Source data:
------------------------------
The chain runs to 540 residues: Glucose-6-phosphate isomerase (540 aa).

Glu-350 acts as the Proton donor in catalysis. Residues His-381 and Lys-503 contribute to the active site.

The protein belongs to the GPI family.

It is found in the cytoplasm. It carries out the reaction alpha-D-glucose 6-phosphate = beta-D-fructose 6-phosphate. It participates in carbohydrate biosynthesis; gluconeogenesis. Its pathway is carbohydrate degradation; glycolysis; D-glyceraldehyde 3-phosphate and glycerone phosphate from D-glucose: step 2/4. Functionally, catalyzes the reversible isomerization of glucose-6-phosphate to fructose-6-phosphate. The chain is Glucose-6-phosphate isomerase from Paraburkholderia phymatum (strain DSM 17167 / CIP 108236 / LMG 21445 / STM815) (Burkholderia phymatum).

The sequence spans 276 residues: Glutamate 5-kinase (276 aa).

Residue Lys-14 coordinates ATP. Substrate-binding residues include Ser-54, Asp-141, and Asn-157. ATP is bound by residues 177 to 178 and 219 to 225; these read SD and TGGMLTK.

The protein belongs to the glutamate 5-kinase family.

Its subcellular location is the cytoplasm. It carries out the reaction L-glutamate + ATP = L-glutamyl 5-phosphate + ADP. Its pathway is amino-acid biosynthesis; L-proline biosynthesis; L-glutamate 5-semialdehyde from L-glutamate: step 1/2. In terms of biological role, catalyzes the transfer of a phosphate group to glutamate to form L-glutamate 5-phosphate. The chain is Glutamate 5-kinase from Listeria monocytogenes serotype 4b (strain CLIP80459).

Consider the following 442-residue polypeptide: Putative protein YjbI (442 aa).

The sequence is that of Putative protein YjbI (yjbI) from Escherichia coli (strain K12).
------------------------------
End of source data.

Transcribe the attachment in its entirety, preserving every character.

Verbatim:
The chain runs to 540 residues: Glucose-6-phosphate isomerase (540 aa).

Glu-350 acts as the Proton donor in catalysis. Residues His-381 and Lys-503 contribute to the active site.

The protein belongs to the GPI family.

It is found in the cytoplasm. It carries out the reaction alpha-D-glucose 6-phosphate = beta-D-fructose 6-phosphate. It participates in carbohydrate biosynthesis; gluconeogenesis. Its pathway is carbohydrate degradation; glycolysis; D-glyceraldehyde 3-phosphate and glycerone phosphate from D-glucose: step 2/4. Functionally, catalyzes the reversible isomerization of glucose-6-phosphate to fructose-6-phosphate. The chain is Glucose-6-phosphate isomerase from Paraburkholderia phymatum (strain DSM 17167 / CIP 108236 / LMG 21445 / STM815) (Burkholderia phymatum).

The sequence spans 276 residues: Glutamate 5-kinase (276 aa).

Residue Lys-14 coordinates ATP. Substrate-binding residues include Ser-54, Asp-141, and Asn-157. ATP is bound by residues 177 to 178 and 219 to 225; these read SD and TGGMLTK.

The protein belongs to the glutamate 5-kinase family.

Its subcellular location is the cytoplasm. It carries out the reaction L-glutamate + ATP = L-glutamyl 5-phosphate + ADP. Its pathway is amino-acid biosynthesis; L-proline biosynthesis; L-glutamate 5-semialdehyde from L-glutamate: step 1/2. In terms of biological role, catalyzes the transfer of a phosphate group to glutamate to form L-glutamate 5-phosphate. The chain is Glutamate 5-kinase from Listeria monocytogenes serotype 4b (strain CLIP80459).

Consider the following 442-residue polypeptide: Putative protein YjbI (442 aa).

The sequence is that of Putative protein YjbI (yjbI) from Escherichia coli (strain K12).